4 things to do if you’re worried about coronavirus in India
How should you wash your hands to prevent spreading or contracting coronavirus? The same way you always would: frequently and thoroughly, with soap and water. Ahead, doctors discuss how to protect yourself from COVID-19. For starters, you shouldn't panic — but you should definitely protect yourself.
Given the latest updates about the novel coronavirus, you might be feeling more worried than ever about coronavirus in India. Dr Anubhav Gupta, a general physician based in Delhi, does not blame you. “It’s not so much a question of if this will happen anymore, but rather more a question of exactly when this will happen, and how many people in India will have severe illness.”
This coronavirus — called SARS-CoV-2, when talking about the virus, and COVID-19, when discussing the disease it causes — was first identified in late December, 2019 in Wuhan, China, when an unusual cluster of pneumonia cases sparked the outbreak investigation. At press time, there have been more than 81,100 reported cases of the infection in 38 countries, and almost 2,800 deaths, according to the World Health Organization (WHO). The majority of cases and deaths have occurred in China.
In India, we’ve had 28 confirmed cases, including 16 Italians, Union health minister Dr Harsh Vardhan told media reporters on Wednesday. If you’ve heard rumours that the coming heat of summer will reduce the risk, unfortunately, Pune-based virologist, Dr Abhay Singh said otherwise. “I am highly skeptical of the ‘viruses don't do well in heat’ notion,” he says, adding that MERS-CoV — a coronavirus that caused an epidemic, or increase in disease in one area — emerged in the Middle East between April and September 2012. Dr Gupta made a similar point. “If we think about the various highly pathogenic influenza strains that have emerged out of China and Southeast Asia, it’s hard to argue that the change in weather will have a dramatic effect on transmission patterns and virus viability,” he says.
Instead, Dr Abhay Singh says that most scientists are coming to the reluctant conclusion that, globally, we need to start preparing for the possibility of a pandemic, or large-scale transmission of the virus that will occur in many areas of the world. "While much of that preparation is up to our government and various political and medical leaders, there are a number of things that you can do to be proactive and prepared for coronavirus in India," he says. For starters, you shouldn't panic — but you should definitely protect yourself.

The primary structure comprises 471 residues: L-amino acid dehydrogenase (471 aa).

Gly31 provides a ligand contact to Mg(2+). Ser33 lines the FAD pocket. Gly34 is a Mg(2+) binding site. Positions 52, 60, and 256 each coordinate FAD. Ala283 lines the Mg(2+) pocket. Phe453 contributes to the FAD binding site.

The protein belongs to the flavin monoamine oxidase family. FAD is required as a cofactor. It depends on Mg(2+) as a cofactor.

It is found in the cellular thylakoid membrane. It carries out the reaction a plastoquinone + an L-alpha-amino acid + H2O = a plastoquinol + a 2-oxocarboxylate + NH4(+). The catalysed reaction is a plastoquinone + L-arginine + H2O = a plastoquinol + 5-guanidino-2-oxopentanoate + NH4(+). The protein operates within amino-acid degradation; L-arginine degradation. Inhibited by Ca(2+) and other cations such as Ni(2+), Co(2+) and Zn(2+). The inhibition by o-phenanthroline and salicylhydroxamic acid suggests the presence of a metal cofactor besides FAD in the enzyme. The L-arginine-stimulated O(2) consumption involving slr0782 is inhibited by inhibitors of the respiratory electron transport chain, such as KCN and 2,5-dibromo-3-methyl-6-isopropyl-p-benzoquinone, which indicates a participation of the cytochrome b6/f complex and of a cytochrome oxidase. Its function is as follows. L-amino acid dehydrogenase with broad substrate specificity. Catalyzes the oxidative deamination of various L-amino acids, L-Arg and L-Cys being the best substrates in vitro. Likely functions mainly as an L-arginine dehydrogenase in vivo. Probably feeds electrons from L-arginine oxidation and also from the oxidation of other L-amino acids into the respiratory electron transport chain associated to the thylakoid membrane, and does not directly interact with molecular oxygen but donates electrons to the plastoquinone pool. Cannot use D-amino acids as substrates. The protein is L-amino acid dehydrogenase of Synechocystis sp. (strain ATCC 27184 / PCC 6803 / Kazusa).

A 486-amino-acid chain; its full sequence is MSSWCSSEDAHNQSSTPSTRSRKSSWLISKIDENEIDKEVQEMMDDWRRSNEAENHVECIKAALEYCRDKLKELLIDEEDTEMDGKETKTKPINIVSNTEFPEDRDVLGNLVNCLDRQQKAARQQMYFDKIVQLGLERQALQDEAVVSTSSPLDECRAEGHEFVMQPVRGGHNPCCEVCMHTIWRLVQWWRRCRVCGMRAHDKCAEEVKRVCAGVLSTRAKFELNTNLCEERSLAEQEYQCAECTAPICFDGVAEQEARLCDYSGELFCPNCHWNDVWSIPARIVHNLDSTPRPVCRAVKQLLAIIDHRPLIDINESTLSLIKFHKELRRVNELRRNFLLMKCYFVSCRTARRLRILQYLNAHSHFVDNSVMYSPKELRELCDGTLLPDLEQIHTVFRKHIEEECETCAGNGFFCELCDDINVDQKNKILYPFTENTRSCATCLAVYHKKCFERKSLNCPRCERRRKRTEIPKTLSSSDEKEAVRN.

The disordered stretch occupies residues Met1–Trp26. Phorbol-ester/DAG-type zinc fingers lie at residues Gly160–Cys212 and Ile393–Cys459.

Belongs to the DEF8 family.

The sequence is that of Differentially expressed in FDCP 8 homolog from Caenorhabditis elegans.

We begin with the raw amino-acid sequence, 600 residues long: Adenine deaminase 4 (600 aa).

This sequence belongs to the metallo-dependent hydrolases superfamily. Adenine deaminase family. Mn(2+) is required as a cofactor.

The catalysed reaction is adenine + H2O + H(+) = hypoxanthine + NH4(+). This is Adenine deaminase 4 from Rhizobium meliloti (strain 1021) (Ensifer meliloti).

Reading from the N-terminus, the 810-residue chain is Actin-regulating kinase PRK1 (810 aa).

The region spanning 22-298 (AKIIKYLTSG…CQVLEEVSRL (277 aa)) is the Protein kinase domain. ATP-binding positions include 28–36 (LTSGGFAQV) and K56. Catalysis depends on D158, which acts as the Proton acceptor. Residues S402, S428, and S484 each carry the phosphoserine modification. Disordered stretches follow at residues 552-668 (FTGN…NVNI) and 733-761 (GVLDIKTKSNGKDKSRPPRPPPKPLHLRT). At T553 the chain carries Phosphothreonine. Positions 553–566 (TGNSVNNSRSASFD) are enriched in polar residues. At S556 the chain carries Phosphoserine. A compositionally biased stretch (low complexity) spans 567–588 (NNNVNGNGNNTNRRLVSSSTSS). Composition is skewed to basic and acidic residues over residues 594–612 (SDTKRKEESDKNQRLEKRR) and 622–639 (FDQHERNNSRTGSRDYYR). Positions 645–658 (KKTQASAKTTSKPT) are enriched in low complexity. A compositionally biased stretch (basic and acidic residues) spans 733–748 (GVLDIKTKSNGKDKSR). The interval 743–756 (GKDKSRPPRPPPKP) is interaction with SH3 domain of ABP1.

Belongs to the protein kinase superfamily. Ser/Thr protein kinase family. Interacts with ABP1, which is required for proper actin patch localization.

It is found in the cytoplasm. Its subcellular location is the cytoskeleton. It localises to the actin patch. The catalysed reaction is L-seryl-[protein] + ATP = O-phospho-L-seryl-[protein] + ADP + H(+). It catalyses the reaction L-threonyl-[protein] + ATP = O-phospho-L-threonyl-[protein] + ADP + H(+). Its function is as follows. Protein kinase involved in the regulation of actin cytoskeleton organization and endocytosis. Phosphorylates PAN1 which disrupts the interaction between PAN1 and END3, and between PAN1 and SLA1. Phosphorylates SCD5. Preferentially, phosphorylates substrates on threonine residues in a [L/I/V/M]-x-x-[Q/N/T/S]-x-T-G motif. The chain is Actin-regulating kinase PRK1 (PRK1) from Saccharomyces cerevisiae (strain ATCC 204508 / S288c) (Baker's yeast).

1. Get coronavirus updates only from reputable sources.
It’s really important to use trustworthy sources to get your information, says Dr Singh. “There are already a lot of unscientific and unproven myths swirling, along with people trying to sell things that won’t actually protect you from this coronavirus, like vitamin supplements, hazard gear, and fake treatments,” he says. Dr Singh adds, “The health ministry and WHO are currently providing daily updates on the outbreak to report new cases, new countries/cities affected, and new safety precautions to take when recommended. In the event that we see a big increase in cases of coronavirus in India, these sources will have information about which areas are affected and what to do if you are at risk of being exposed.” If social media is your preference over a news website, they also have Twitter presences — the Ministry of Health & Family Welfare, state governments, and WHO, respectively. "You can also seek out publications and journalists with a good track record of covering infectious disease news accurately," adds Dr Singh.
Also, be careful of what you share, and try to steer clear of conspiracy theories. We’ve already seen some far-out — and inaccurate — stories about the coronavirus take hold and spread like wildfire, says Dr Singh. "Sometimes incorrect information about this coronavirus can do real harm. These stories can harm efforts to understand the virus, and stoke fear and knee-jerk reactions in place of logic and rational thinking," he says.
2. Make emergency plans.
Contact your local leaders, health care providers, and see what your community’s coronavirus plan is — and whether they have one at all, says Dr Gupta. Also consider discussing this with your employer. "Do you have a job where you could telecommute if coronavirus in your city becomes a real threat? If you can’t, how does your employer plan to keep you safe? If they don’t have this worked out yet, encourage them to get directions written down and provided to employees to prepare for the apparent inevitability of coronavirus," suggests Dr Gupta.